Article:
Coping with copper: how renewables are changing the outlook for the ‘red metal’

Coping with copper: how renewables are changing the outlook for the ‘red metal’

Two economists walk down a sidewalk—one is older and wiser, and the other is younger and less experienced. The younger economist says, “Look a $20 bill” and bends down to snatch it. The older economist says, “Don’t bother! It can’t be real, or someone would have already picked it up.”

The joke is meant to exaggerate the belief held by many economists that markets quickly adjust to new information. Financial markets are said to be “efficient” if they leave no “money on the table” for very long.

CopperBank’s Gianni Kovacevic agrees with the adage and anticipates that commodities needed to build renewable energy infrastructure will be grabbing most of the headlines for the next decade.

“Don Coxe used to say… never invest in the story on page one, that is the efficient market, invest in the story on page sixteen that will one day be on page one.

“Global investors will be the enablers of fulfilling the mainstream of that new sector in investment – commodities, and especially electrification enabling commodities like copper,” said Kovacevic.

The growing number of electric vehicles hitting roads is set to fuel a nine-fold increase in copper demand from the sector over the coming decade according to an industry report by consultancy IDTechEx, commissioned by the International Copper Association (ICA).

A single car can have up to six kilometres of copper wiring, and with 27 million expected to hit the road by 2027, analysts are predicting that demand will explode from 185,000 tonnes in 2017 to 1.74 million tonnes in just ten years.

While this exciting, for some analysts, copper demand for EVs is just the tip of the iceberg.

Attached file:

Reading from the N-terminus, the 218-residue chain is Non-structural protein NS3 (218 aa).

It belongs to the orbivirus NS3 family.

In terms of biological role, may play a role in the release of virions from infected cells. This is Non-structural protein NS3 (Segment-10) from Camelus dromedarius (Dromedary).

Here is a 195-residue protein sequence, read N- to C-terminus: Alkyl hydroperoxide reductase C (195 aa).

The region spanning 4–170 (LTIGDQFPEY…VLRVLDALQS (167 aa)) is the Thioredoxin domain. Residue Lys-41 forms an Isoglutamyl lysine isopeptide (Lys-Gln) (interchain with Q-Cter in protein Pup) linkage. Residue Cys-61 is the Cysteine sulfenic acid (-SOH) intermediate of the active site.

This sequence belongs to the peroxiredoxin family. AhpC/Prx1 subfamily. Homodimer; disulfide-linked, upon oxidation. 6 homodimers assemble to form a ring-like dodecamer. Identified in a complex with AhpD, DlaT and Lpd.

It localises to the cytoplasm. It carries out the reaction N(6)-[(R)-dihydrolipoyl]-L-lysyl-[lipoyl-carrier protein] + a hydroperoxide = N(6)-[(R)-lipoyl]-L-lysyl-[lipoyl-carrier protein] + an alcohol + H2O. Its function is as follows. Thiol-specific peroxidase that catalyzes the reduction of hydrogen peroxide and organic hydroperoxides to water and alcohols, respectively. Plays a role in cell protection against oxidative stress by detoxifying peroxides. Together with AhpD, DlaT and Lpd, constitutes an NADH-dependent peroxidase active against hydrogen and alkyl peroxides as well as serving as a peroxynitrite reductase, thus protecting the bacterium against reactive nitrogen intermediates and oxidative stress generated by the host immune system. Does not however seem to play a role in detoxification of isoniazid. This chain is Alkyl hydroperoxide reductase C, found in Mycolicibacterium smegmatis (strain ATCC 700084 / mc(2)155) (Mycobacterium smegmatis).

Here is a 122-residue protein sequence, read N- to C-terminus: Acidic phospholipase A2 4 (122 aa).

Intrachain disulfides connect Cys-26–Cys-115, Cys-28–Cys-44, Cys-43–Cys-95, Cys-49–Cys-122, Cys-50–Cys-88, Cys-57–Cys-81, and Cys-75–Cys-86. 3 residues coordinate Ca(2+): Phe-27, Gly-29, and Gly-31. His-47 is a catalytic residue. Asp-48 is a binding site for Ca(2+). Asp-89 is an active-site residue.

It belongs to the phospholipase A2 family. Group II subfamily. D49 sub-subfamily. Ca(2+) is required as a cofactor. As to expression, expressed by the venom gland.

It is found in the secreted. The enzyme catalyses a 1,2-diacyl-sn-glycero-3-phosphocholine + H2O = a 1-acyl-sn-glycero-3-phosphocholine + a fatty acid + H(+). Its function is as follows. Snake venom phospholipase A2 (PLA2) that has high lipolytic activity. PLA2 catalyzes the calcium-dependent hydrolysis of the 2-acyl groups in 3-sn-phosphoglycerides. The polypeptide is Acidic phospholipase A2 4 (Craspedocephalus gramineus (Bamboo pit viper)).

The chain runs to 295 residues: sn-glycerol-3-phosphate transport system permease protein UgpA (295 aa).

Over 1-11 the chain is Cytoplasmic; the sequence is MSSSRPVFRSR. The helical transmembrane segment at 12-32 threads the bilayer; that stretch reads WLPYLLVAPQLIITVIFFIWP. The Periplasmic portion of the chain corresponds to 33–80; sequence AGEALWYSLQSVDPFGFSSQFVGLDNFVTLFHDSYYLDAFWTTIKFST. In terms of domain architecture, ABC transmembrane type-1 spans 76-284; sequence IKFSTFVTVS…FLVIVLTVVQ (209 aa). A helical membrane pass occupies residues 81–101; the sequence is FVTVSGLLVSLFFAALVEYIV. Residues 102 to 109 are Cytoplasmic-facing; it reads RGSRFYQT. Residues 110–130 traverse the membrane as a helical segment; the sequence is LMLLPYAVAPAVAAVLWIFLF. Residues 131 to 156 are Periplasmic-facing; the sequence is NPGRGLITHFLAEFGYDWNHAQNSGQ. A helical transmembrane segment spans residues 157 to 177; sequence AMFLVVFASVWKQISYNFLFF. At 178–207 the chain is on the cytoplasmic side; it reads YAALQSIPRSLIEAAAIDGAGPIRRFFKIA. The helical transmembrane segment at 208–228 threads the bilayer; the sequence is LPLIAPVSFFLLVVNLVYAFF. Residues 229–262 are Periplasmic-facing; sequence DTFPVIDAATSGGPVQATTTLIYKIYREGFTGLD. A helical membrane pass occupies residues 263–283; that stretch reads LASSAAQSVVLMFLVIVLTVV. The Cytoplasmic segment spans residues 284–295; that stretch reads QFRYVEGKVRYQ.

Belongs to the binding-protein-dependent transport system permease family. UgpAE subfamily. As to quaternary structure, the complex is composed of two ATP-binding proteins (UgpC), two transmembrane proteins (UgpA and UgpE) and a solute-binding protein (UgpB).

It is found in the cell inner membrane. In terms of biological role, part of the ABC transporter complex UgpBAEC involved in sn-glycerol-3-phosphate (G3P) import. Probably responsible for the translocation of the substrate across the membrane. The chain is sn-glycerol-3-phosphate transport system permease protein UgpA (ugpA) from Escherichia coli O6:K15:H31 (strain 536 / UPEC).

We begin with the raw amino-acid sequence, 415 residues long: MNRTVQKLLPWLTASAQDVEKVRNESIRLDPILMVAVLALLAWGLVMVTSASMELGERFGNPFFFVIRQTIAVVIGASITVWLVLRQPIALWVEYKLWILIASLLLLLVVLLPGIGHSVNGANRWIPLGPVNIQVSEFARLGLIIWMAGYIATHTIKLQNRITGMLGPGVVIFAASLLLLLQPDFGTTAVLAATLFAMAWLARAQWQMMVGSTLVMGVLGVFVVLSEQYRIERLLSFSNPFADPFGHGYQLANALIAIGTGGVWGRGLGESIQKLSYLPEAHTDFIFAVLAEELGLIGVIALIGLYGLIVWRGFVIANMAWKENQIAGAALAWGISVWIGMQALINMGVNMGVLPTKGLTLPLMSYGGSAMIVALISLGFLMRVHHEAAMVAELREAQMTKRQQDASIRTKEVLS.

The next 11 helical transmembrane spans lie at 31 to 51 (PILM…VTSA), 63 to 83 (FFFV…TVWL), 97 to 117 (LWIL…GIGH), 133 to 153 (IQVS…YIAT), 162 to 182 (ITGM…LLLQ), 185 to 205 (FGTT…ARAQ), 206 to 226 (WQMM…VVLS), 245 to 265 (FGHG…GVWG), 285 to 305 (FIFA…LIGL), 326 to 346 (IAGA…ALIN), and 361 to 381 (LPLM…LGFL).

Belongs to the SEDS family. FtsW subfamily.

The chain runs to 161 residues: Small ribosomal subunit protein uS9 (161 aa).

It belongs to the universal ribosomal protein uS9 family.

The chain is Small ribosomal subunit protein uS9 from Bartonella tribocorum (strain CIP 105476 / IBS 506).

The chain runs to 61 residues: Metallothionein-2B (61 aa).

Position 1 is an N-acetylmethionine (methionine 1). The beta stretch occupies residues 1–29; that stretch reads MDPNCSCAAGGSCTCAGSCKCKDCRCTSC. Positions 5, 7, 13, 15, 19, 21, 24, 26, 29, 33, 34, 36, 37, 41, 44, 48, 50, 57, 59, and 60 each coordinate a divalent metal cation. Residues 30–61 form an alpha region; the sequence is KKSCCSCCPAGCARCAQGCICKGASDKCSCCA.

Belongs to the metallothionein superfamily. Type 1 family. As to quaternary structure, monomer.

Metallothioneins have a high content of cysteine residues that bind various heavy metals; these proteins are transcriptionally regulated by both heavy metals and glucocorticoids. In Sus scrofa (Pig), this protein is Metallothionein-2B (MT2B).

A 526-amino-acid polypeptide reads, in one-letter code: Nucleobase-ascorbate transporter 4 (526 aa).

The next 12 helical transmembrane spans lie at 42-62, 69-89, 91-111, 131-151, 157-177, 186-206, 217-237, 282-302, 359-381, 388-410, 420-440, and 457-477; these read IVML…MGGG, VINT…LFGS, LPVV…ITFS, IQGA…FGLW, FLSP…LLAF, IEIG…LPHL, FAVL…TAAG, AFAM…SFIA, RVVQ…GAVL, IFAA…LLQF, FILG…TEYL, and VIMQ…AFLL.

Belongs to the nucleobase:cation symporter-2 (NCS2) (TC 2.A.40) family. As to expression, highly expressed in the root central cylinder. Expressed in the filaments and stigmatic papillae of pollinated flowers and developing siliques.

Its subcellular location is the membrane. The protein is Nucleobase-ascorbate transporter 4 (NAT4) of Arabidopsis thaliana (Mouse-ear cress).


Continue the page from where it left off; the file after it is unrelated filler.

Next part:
Research from BMO Capital Markets says that renewable energy infrastructure is the biggest single driver of global demand growth for copper over the coming years, with the need to connect a significant numbers of small-scale electricity generation units into the grid providing a major boost to copper – with solar generation capacity set to triple and wind capacity double by 2025.

For Gianni Kovacevic – who will be speaking within the Future Energy stream of the International Mining and Resources Conference (IMARC) – these statistics are yet to hit home in many investment circles.

“There are going to be winners and losers in this pivot and most of the elements that make the generation, transfer and utility of electrification possible will be the buzzword investments of the 2020s.

“If you attend any major energy gathering, the word copper is not even mentioned. The incumbents just think there will always be enough of the red metal.

There are only 25 copper mines that provide half of primary copper production and the majority of them discovered in the 1930s.

Anyone in copper mining will tell you, without significantly higher, and sustainable prices there will not be the incentive to build the critically needed mines of the future,” said Kovacevic.